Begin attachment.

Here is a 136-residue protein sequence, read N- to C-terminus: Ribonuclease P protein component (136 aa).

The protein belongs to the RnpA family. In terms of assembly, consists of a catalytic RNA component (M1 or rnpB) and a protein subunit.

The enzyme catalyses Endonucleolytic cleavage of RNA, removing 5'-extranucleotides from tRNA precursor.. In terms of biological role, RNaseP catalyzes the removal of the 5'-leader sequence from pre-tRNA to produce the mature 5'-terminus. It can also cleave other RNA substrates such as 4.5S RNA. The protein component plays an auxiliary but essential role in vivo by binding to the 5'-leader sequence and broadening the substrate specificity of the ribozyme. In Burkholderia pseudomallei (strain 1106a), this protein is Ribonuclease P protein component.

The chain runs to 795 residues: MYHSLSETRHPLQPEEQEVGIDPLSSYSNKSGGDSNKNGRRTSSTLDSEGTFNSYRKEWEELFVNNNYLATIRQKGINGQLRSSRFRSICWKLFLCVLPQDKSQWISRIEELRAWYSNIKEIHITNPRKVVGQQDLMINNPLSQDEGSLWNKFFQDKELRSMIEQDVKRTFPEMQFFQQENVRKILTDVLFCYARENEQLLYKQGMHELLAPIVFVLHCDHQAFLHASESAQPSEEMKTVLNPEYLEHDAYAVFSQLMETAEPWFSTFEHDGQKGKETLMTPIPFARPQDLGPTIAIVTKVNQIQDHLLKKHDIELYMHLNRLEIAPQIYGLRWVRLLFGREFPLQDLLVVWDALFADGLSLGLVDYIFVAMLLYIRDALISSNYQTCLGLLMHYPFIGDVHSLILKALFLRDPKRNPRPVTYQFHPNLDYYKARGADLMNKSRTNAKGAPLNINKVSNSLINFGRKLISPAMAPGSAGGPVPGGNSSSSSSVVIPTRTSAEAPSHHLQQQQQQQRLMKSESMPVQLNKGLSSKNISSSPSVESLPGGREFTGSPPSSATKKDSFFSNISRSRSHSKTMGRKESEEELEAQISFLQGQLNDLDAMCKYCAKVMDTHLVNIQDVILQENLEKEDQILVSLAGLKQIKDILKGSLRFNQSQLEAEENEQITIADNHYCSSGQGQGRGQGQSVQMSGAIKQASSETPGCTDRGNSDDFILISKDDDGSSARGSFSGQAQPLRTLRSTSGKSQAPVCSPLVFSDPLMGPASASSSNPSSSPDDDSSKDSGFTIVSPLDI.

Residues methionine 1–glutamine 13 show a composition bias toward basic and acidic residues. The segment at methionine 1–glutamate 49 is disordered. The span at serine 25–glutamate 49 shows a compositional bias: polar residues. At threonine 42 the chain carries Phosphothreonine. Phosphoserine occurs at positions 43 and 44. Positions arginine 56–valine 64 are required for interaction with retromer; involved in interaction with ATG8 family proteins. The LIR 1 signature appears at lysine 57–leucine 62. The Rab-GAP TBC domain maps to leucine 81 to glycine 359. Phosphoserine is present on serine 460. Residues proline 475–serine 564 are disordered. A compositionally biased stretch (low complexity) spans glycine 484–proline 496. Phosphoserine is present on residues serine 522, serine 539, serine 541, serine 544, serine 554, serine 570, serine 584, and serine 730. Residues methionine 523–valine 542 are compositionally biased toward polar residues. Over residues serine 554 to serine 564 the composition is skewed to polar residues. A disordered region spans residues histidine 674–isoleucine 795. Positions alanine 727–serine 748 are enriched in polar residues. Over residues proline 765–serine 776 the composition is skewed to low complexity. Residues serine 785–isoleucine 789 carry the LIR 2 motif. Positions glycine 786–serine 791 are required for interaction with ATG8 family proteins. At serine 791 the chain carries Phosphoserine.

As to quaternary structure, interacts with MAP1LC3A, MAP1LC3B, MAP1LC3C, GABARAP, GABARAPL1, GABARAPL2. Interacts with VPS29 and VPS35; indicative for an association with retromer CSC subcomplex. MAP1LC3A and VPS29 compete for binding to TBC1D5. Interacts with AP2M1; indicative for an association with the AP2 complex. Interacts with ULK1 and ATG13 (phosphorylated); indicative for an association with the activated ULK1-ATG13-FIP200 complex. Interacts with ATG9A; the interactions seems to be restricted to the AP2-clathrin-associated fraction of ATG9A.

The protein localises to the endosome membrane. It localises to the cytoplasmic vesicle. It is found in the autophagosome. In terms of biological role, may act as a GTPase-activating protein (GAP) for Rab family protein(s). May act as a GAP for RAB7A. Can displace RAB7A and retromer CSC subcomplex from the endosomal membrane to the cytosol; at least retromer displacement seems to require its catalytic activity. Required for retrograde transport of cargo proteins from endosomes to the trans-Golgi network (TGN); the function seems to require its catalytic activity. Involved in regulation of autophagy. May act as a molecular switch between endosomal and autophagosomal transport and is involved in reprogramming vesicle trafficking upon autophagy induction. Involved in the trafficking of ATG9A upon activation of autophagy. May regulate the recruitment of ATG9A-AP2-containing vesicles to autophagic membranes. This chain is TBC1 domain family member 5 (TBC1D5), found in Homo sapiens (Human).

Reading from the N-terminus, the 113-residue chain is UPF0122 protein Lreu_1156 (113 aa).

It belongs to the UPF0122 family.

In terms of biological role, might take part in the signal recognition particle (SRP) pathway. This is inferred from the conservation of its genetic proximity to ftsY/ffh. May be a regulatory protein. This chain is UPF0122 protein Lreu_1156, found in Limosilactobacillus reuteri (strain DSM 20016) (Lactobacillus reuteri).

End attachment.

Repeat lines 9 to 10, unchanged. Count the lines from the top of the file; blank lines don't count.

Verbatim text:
It belongs to the UPF0122 family.

In terms of biological role, might take part in the signal recognition particle (SRP) pathway. This is inferred from the conservation of its genetic proximity to ftsY/ffh. May be a regulatory protein. This chain is UPF0122 protein Lreu_1156, found in Limosilactobacillus reuteri (strain DSM 20016) (Lactobacillus reuteri).